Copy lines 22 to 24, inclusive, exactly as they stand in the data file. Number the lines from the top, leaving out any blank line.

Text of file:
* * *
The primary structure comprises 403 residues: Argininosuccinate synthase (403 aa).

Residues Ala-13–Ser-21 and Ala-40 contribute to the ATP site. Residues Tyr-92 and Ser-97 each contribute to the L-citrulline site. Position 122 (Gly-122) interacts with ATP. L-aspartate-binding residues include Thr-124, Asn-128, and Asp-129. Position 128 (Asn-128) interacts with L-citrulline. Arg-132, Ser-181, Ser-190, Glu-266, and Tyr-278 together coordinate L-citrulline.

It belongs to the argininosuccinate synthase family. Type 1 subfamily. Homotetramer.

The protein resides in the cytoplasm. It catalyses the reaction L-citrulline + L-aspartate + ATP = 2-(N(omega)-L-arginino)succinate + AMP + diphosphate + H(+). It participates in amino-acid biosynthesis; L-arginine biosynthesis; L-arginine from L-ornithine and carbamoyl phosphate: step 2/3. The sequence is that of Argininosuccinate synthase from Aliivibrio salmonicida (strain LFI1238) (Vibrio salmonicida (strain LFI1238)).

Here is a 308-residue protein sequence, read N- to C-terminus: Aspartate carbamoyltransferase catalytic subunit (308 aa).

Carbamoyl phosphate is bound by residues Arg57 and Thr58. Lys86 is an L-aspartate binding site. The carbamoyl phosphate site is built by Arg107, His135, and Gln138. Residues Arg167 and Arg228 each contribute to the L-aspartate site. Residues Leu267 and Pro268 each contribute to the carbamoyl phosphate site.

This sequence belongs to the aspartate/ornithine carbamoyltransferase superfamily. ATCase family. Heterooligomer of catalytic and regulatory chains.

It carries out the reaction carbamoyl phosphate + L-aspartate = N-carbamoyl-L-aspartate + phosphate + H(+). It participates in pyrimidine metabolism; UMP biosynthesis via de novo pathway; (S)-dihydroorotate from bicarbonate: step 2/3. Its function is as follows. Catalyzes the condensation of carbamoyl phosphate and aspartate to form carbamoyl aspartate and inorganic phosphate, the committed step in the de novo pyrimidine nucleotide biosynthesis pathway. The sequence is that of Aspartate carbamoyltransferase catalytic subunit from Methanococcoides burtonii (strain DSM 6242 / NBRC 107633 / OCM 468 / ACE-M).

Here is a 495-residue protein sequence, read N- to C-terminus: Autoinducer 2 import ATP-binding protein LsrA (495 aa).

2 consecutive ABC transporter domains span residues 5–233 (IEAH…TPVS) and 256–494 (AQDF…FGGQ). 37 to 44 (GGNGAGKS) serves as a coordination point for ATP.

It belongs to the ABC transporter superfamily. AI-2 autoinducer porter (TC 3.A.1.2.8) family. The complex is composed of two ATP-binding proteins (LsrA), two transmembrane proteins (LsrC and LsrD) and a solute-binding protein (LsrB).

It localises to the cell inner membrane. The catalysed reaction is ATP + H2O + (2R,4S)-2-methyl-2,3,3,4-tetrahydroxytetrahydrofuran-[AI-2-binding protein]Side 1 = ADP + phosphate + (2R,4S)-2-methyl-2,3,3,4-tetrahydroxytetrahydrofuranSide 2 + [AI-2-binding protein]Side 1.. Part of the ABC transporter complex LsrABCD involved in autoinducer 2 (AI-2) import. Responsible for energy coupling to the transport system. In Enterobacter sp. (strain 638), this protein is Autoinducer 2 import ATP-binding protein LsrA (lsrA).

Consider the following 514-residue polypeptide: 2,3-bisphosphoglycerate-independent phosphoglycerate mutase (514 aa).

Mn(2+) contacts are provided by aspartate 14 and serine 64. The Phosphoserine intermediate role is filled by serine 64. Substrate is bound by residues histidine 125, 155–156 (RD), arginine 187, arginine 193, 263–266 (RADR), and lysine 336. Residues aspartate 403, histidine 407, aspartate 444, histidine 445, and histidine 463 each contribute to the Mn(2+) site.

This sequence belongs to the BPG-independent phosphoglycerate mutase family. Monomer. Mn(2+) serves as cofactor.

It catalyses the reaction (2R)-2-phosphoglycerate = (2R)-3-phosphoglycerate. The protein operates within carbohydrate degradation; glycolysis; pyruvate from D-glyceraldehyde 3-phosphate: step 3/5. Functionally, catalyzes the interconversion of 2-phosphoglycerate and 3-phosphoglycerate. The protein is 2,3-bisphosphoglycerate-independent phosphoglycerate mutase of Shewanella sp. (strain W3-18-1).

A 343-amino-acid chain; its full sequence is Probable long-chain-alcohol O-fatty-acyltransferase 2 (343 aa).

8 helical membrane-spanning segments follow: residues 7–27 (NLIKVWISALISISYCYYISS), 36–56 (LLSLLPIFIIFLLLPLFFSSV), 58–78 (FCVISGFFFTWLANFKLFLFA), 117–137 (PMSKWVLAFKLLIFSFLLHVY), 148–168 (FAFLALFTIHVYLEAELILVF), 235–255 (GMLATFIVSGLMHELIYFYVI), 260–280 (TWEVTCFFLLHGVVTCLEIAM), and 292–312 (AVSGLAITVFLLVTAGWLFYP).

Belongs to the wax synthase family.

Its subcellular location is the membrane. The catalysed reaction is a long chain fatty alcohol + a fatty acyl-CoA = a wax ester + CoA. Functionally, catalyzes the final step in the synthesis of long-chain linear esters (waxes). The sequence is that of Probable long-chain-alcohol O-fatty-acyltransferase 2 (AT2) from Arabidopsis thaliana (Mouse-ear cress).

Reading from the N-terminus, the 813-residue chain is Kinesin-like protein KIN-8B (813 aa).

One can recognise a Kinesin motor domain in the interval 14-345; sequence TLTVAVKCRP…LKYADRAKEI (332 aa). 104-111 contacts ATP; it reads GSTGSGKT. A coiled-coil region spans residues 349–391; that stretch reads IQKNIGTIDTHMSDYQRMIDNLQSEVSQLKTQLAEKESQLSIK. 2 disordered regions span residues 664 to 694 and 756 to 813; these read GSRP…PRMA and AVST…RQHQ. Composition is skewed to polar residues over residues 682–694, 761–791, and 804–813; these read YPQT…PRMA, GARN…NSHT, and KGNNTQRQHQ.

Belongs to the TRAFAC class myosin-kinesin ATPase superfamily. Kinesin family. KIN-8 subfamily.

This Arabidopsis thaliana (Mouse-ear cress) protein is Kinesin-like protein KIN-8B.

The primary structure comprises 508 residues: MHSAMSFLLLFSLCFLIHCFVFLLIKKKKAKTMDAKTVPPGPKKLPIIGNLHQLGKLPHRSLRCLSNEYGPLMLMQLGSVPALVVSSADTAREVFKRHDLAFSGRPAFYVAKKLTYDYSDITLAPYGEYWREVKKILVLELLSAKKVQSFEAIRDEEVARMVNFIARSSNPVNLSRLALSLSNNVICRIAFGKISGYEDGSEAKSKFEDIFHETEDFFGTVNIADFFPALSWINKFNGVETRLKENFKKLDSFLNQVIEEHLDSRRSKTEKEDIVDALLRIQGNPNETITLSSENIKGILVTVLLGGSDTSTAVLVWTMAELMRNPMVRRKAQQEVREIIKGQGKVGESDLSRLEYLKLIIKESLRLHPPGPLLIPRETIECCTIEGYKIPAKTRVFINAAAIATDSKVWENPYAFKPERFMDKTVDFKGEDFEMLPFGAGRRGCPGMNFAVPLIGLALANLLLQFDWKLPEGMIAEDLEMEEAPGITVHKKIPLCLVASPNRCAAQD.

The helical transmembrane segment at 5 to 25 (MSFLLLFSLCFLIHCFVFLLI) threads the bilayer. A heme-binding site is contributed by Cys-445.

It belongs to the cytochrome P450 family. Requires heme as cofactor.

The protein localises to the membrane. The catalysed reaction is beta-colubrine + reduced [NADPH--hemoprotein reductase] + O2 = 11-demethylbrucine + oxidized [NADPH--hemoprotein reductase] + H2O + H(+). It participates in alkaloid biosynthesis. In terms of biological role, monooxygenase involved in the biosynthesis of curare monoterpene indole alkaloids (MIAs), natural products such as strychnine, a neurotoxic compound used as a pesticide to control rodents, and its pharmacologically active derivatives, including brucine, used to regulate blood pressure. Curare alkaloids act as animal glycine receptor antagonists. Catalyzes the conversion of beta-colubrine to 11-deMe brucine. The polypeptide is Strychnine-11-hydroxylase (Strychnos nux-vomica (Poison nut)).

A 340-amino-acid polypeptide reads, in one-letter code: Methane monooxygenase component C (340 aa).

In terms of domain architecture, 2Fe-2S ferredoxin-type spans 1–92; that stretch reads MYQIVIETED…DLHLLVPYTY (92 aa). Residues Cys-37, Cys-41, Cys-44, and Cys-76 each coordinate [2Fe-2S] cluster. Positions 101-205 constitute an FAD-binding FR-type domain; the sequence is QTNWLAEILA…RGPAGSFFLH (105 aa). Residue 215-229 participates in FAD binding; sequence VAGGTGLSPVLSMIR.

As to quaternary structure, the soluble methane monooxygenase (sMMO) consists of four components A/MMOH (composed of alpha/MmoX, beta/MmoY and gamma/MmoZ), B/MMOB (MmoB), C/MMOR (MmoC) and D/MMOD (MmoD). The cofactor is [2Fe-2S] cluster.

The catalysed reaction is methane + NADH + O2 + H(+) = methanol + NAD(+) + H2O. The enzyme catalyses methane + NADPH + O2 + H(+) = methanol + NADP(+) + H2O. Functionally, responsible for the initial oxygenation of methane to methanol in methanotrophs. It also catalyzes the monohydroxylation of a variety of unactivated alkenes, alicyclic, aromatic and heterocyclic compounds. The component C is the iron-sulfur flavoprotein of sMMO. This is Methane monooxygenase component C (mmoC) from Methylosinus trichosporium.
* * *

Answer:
One can recognise a Kinesin motor domain in the interval 14-345; sequence TLTVAVKCRP…LKYADRAKEI (332 aa). 104-111 contacts ATP; it reads GSTGSGKT. A coiled-coil region spans residues 349–391; that stretch reads IQKNIGTIDTHMSDYQRMIDNLQSEVSQLKTQLAEKESQLSIK. 2 disordered regions span residues 664 to 694 and 756 to 813; these read GSRP…PRMA and AVST…RQHQ. Composition is skewed to polar residues over residues 682–694, 761–791, and 804–813; these read YPQT…PRMA, GARN…NSHT, and KGNNTQRQHQ.

Belongs to the TRAFAC class myosin-kinesin ATPase superfamily. Kinesin family. KIN-8 subfamily.

This Arabidopsis thaliana (Mouse-ear cress) protein is Kinesin-like protein KIN-8B.